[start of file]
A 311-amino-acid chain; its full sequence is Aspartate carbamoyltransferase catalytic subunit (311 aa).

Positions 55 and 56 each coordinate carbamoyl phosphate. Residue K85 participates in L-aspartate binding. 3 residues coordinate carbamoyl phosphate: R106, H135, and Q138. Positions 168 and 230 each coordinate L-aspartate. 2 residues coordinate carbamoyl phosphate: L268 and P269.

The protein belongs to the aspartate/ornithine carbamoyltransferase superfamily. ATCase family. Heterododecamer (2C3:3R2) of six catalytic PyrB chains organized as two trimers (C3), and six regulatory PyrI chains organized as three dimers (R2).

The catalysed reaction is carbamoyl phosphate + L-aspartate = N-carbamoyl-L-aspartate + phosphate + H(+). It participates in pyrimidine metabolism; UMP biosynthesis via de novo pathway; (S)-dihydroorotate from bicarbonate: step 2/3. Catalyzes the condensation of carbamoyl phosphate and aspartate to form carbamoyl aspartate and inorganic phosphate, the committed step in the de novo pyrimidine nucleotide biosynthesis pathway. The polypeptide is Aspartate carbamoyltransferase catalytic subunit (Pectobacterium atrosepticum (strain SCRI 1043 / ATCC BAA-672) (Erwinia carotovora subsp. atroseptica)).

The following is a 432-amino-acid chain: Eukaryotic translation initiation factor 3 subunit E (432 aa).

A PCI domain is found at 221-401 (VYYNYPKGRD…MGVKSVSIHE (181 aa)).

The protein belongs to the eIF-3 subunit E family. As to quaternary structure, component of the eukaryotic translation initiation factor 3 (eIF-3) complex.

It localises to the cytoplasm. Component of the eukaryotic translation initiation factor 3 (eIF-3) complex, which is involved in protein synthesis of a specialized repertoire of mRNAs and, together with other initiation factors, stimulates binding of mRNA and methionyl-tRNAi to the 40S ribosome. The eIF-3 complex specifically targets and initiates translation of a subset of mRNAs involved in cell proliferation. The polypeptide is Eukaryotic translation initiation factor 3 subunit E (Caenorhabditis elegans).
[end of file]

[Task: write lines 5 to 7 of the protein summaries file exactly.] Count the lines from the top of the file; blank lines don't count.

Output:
The following is a 432-amino-acid chain: Eukaryotic translation initiation factor 3 subunit E (432 aa).

A PCI domain is found at 221-401 (VYYNYPKGRD…MGVKSVSIHE (181 aa)).

The protein belongs to the eIF-3 subunit E family. As to quaternary structure, component of the eukaryotic translation initiation factor 3 (eIF-3) complex.